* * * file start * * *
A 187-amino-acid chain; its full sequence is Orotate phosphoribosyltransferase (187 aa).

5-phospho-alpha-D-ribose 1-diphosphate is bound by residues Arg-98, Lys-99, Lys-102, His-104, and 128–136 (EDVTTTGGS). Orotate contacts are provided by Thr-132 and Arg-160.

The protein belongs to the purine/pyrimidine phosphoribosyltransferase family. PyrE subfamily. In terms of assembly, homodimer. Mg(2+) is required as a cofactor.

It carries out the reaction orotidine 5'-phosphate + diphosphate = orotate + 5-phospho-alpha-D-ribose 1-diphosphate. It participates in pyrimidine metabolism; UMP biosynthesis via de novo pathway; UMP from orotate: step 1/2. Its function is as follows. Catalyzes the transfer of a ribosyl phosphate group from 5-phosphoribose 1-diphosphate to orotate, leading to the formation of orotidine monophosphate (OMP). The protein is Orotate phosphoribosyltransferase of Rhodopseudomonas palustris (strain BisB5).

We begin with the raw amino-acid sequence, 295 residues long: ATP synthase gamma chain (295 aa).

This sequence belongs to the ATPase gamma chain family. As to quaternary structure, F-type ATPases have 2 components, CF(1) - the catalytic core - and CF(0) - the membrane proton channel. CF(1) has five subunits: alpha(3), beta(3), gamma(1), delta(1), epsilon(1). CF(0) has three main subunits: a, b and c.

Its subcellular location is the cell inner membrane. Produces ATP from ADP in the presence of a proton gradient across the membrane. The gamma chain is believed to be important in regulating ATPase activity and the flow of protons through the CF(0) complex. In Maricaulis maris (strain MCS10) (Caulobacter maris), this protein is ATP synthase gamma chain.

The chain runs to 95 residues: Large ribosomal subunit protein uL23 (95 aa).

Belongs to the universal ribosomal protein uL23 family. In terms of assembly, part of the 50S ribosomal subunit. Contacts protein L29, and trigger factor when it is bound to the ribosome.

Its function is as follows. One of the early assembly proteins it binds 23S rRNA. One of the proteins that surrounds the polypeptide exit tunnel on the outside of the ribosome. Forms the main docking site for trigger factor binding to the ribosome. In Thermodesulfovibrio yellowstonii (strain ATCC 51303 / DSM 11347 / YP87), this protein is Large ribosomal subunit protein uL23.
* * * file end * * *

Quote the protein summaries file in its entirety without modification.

A 187-amino-acid chain; its full sequence is Orotate phosphoribosyltransferase (187 aa).

5-phospho-alpha-D-ribose 1-diphosphate is bound by residues Arg-98, Lys-99, Lys-102, His-104, and 128–136 (EDVTTTGGS). Orotate contacts are provided by Thr-132 and Arg-160.

The protein belongs to the purine/pyrimidine phosphoribosyltransferase family. PyrE subfamily. In terms of assembly, homodimer. Mg(2+) is required as a cofactor.

It carries out the reaction orotidine 5'-phosphate + diphosphate = orotate + 5-phospho-alpha-D-ribose 1-diphosphate. It participates in pyrimidine metabolism; UMP biosynthesis via de novo pathway; UMP from orotate: step 1/2. Its function is as follows. Catalyzes the transfer of a ribosyl phosphate group from 5-phosphoribose 1-diphosphate to orotate, leading to the formation of orotidine monophosphate (OMP). The protein is Orotate phosphoribosyltransferase of Rhodopseudomonas palustris (strain BisB5).

We begin with the raw amino-acid sequence, 295 residues long: ATP synthase gamma chain (295 aa).

This sequence belongs to the ATPase gamma chain family. As to quaternary structure, F-type ATPases have 2 components, CF(1) - the catalytic core - and CF(0) - the membrane proton channel. CF(1) has five subunits: alpha(3), beta(3), gamma(1), delta(1), epsilon(1). CF(0) has three main subunits: a, b and c.

Its subcellular location is the cell inner membrane. Produces ATP from ADP in the presence of a proton gradient across the membrane. The gamma chain is believed to be important in regulating ATPase activity and the flow of protons through the CF(0) complex. In Maricaulis maris (strain MCS10) (Caulobacter maris), this protein is ATP synthase gamma chain.

The chain runs to 95 residues: Large ribosomal subunit protein uL23 (95 aa).

Belongs to the universal ribosomal protein uL23 family. In terms of assembly, part of the 50S ribosomal subunit. Contacts protein L29, and trigger factor when it is bound to the ribosome.

Its function is as follows. One of the early assembly proteins it binds 23S rRNA. One of the proteins that surrounds the polypeptide exit tunnel on the outside of the ribosome. Forms the main docking site for trigger factor binding to the ribosome. In Thermodesulfovibrio yellowstonii (strain ATCC 51303 / DSM 11347 / YP87), this protein is Large ribosomal subunit protein uL23.